Q: Glaucoma is a condition characterised by progressive damage to the optic nerve. In Singapore, it is the leading cause of irreversible blindness, affecting about 3 per cent of those aged over 50. But what causes it? 

Associate Professor Eranga Vithana:   The hereditary component is a big part of why a patient develops glaucoma, but along with genetic risks, other factors such as age, gender and degree of myopia could play a role too. The most widely known risk factor linked to optic nerve damage is intraocular pressure (eye pressure).   This is due to the reduced drainage of a fluid called aqueous humour out of the eye.   The fluid provides nutrients that keep structures in the front of the eye like the lens, iris and cornea healthy.   Currently, intraocular pressure (IOP) is the only risk factor that is treatable. IOP is usually reduced using eyedrops, laser treatment or surgery.

Q: Is it possible to predict a patient's likelihood of getting glaucoma?

Eranga:   It depends on the type of glaucoma. For early onset glaucoma, which affects people before they turn 40, we found that most cases are caused by a gene called Myocilin.   If there have been cases of juvenile onset glaucoma in a family, the rest of the members should undergo screening for this gene even before symptoms such as disappearing side vision appear.   But it is very difficult to predict late onset glaucoma.   That is why we are trying to find genes linked to it.   When there are enough known genes linked to the disease, we can one day do some sort of risk profiling for patients.  But this is a long way ahead.

Q: Last month, two studies done by scientists at the Singapore Eye Research Institute (Seri), the Singapore National Eye Centre, the Genome Institute of Singapore and the National University of Singapore were published together in the prestigious science journal Nature Genetics. What can you tell us about the studies?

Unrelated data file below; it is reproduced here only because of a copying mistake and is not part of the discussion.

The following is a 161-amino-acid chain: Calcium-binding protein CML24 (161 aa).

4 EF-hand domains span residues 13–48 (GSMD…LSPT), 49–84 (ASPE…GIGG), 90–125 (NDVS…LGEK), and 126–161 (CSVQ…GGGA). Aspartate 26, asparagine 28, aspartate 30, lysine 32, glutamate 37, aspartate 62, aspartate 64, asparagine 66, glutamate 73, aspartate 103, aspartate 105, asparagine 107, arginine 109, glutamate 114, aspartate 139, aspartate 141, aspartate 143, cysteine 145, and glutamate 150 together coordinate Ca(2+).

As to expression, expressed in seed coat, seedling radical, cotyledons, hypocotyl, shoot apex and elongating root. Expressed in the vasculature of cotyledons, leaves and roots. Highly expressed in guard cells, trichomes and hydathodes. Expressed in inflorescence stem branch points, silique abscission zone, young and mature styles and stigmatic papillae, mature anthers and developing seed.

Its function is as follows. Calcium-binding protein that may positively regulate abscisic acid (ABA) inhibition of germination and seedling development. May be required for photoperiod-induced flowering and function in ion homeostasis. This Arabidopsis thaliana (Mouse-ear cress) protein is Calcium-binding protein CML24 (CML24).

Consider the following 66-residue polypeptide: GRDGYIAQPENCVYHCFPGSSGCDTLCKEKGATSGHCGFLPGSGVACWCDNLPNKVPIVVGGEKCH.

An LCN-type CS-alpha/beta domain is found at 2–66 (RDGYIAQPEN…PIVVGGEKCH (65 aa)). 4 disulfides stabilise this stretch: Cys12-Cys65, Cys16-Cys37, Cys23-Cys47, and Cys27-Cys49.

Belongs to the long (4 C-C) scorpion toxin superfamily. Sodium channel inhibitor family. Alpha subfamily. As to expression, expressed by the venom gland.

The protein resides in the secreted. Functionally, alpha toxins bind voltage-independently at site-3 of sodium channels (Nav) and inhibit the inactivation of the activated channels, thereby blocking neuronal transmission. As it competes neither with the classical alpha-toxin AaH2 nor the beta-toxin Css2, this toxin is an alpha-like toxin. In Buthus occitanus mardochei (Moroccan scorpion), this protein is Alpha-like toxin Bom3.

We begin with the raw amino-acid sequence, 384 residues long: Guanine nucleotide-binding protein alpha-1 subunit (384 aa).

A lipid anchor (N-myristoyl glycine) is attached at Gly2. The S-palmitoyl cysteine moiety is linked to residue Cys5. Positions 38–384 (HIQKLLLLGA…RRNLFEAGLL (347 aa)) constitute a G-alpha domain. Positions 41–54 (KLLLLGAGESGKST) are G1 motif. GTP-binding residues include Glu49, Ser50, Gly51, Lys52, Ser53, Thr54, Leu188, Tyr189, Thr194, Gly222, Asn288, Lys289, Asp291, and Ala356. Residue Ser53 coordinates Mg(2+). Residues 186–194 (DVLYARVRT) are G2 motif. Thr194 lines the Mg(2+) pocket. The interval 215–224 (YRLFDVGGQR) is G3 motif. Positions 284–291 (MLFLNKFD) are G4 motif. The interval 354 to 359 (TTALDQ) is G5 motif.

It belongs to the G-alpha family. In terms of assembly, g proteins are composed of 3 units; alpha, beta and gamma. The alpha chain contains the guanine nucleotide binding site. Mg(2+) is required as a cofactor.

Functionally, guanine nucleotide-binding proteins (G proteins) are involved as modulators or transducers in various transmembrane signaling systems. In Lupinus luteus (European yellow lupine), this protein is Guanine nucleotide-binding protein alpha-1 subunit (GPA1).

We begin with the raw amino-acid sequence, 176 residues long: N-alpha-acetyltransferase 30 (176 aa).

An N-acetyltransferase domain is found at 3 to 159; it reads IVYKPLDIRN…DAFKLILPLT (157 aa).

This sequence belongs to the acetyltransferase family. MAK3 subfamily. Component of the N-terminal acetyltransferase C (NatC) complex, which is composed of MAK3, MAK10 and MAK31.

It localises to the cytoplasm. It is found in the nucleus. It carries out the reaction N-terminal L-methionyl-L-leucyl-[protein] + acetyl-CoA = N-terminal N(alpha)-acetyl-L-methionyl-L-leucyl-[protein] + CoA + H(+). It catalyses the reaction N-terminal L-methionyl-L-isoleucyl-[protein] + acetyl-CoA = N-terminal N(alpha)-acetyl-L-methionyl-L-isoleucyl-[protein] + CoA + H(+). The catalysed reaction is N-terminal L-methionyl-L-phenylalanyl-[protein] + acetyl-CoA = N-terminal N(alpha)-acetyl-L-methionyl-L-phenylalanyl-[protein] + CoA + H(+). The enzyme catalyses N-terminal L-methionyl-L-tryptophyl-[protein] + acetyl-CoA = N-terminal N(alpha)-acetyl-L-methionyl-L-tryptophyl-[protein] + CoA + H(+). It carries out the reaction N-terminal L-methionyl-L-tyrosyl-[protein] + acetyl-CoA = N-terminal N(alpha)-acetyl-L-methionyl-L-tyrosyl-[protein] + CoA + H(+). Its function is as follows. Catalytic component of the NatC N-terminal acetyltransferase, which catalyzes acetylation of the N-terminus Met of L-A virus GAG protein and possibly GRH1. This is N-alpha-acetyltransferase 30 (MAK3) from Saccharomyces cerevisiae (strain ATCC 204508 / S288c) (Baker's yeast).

Professor Aung Tin:   One study discovered two new genes linked to primary open-angle glaucoma risk among the Chinese. T  his type of glaucoma makes up between 70 and 80 per cent of all glaucoma cases worldwide, and is due to poor aqueous outflow. The other study done among Asian, European, American and Australian populations identified four genes that could affect intraocular pressure and risk for glaucoma.   This discovery could help us understand glaucoma better.   In the future, it could also help in the screening and early diagnosis of the disease, or in the assessment of the risk profile of patients.   Now that we have identified these genes, the next step is to find out what they do and their role in the glaucoma pathway, and if there are any potential targets for therapy.

Eranga:   Once we find out the catalogue of risk genes associated with the disease, we can study how these genes work and the mechanisms by which they cause disease. Ultimately, we are working towards more specialised, personalised therapy. By knowing the genetic markers important to the disease we hope to develop treatment tailored to patients' genetic makeup.

Q: What surprised you about the studies?

Aung Tin:  The interesting thing is that the same gene, ABCA1, came out in both studies. Researchers used two different approaches, and found the same gene. Eranga: This means that the ABCA1 gene is responsible for two aspects - it controls IOP and is also able to act as a risk factor for primary open-angle glaucoma. So we speculate that patients with these variations in this gene could be developing glaucoma through increased IOP.

Associate Professor Cheng Ching-Yu:  In the study on IOP, blood type was also found to be related to IOP - this is a new factor that emerged only from this study. It appears that people with B blood types are more prone to developing higher IOP. But exactly how blood type contributes to the disease remains unknown.

Q: In September, Seri completed its move into the new Academia building on the Singapore General Hospital campus. Why move?

Aung Tin:  The move is a consolidation of our four sites that were previously in places such as the National University of Singapore and Jalan Bukit Merah. In the past, it was difficult to operate when we had four different sites. Holding meetings and communicating with colleagues was not efficient. We also wanted to be located next to the hospital, to have better access to patients, and so we could communicate with our doctors who interact directly with patients. In the next few years, we hope to build up three new research programmes in myopia, health services research, and medtech or devices, and in the long term, to develop more translational research and industry collaborations.